We live in an age where information travels further and faster than it ever has before. Social media platforms, online publications, alerts… they are all a constant stream of current news viewed by millions of people on mobile devices on the go. Just have a look at how many tweets or emails have been sent today: it might shock you.

The United PR saga began with a pair of leggings. Passengers were not allowed to board a plane due to their attire. That struck a chord in a society where the way we dress is changing: athleisure, it has been said, is the new casual. Alone, that story might not have had legs for a company that had enjoyed a reputation for communicating well.

However, if the leggings were a jolt at take-off, the airline soon hit full-blown turbulence, when a passenger refused to get off an over-booked flight and was forcibly removed.

Thanks to the power of smartphones, images of the passenger’s bloody ordeal flooded the web. United’s statement was vague, didn’t address the issue, and worst of all implicitly blamed the customer. As a result, the reaction of the public was outrage at the company’s response, blowing the crisis into new proportions.

Eventually the CEO was forced to release a further statement focusing on care for customers and sorrow for the passenger, but the reputational damage was done.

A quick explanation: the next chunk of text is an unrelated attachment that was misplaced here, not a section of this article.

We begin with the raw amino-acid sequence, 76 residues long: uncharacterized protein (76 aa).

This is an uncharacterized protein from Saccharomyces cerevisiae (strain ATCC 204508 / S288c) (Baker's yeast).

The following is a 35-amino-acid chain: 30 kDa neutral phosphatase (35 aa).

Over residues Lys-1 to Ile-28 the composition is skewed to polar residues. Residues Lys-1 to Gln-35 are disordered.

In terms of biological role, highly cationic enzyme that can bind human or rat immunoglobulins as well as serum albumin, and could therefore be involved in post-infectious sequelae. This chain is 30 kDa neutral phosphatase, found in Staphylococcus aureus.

In the latest episode of the United PR drama, a giant rabbit, expected to be the world’s biggest, died during one of its flights. The reaction from the company definitely improved; but, given the other incidents, the press gave more importance to the case than normal. In a statement, the airline said it was “saddened to hear this news” and offered to pay for a necropsy, which is part of their protocol.

It is clear that the crisis and reputation management on United’s behalf has been somewhat lacking and should have included a better strategy. Speed is, of course, key when it comes to reactive statements – but so is sincerity. Customer, animal and staff wellbeing will always be the public’s priority. People want to know you will take responsibility when necessary, and how problems will be fixed or prevented.